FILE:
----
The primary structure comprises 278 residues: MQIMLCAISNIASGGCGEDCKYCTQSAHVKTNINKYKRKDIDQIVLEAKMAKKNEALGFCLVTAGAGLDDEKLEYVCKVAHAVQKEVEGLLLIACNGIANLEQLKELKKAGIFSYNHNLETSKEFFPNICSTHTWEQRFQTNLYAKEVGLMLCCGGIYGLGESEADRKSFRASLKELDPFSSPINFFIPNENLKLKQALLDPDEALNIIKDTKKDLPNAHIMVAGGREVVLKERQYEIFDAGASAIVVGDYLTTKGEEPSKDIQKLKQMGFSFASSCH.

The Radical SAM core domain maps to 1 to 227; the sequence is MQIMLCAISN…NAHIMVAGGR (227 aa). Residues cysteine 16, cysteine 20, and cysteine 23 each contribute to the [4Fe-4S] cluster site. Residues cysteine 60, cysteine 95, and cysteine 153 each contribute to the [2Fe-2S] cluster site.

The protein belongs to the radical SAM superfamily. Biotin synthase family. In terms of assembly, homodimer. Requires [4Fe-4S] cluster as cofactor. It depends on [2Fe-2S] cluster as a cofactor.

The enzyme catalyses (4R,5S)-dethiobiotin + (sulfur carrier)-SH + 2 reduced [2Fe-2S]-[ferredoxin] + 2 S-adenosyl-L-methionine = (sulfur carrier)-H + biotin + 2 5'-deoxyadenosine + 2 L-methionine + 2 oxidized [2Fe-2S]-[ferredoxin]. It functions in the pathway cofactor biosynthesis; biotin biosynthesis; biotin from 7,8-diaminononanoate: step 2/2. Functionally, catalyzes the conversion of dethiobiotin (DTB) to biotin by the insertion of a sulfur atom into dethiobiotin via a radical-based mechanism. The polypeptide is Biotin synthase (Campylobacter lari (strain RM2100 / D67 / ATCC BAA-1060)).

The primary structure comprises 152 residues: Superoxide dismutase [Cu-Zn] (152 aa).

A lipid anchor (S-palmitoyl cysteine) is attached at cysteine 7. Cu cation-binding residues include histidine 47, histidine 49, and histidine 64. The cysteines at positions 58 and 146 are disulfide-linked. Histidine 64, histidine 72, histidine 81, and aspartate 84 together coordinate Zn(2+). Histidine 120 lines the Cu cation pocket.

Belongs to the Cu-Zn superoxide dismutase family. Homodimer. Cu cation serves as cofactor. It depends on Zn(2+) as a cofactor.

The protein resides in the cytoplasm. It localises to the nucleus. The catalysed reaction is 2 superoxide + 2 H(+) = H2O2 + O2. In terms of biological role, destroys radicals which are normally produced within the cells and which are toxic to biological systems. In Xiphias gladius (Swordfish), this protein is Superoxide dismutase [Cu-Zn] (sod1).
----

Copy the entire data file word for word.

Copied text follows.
The primary structure comprises 278 residues: MQIMLCAISNIASGGCGEDCKYCTQSAHVKTNINKYKRKDIDQIVLEAKMAKKNEALGFCLVTAGAGLDDEKLEYVCKVAHAVQKEVEGLLLIACNGIANLEQLKELKKAGIFSYNHNLETSKEFFPNICSTHTWEQRFQTNLYAKEVGLMLCCGGIYGLGESEADRKSFRASLKELDPFSSPINFFIPNENLKLKQALLDPDEALNIIKDTKKDLPNAHIMVAGGREVVLKERQYEIFDAGASAIVVGDYLTTKGEEPSKDIQKLKQMGFSFASSCH.

The Radical SAM core domain maps to 1 to 227; the sequence is MQIMLCAISN…NAHIMVAGGR (227 aa). Residues cysteine 16, cysteine 20, and cysteine 23 each contribute to the [4Fe-4S] cluster site. Residues cysteine 60, cysteine 95, and cysteine 153 each contribute to the [2Fe-2S] cluster site.

The protein belongs to the radical SAM superfamily. Biotin synthase family. In terms of assembly, homodimer. Requires [4Fe-4S] cluster as cofactor. It depends on [2Fe-2S] cluster as a cofactor.

The enzyme catalyses (4R,5S)-dethiobiotin + (sulfur carrier)-SH + 2 reduced [2Fe-2S]-[ferredoxin] + 2 S-adenosyl-L-methionine = (sulfur carrier)-H + biotin + 2 5'-deoxyadenosine + 2 L-methionine + 2 oxidized [2Fe-2S]-[ferredoxin]. It functions in the pathway cofactor biosynthesis; biotin biosynthesis; biotin from 7,8-diaminononanoate: step 2/2. Functionally, catalyzes the conversion of dethiobiotin (DTB) to biotin by the insertion of a sulfur atom into dethiobiotin via a radical-based mechanism. The polypeptide is Biotin synthase (Campylobacter lari (strain RM2100 / D67 / ATCC BAA-1060)).

The primary structure comprises 152 residues: Superoxide dismutase [Cu-Zn] (152 aa).

A lipid anchor (S-palmitoyl cysteine) is attached at cysteine 7. Cu cation-binding residues include histidine 47, histidine 49, and histidine 64. The cysteines at positions 58 and 146 are disulfide-linked. Histidine 64, histidine 72, histidine 81, and aspartate 84 together coordinate Zn(2+). Histidine 120 lines the Cu cation pocket.

Belongs to the Cu-Zn superoxide dismutase family. Homodimer. Cu cation serves as cofactor. It depends on Zn(2+) as a cofactor.

The protein resides in the cytoplasm. It localises to the nucleus. The catalysed reaction is 2 superoxide + 2 H(+) = H2O2 + O2. In terms of biological role, destroys radicals which are normally produced within the cells and which are toxic to biological systems. In Xiphias gladius (Swordfish), this protein is Superoxide dismutase [Cu-Zn] (sod1).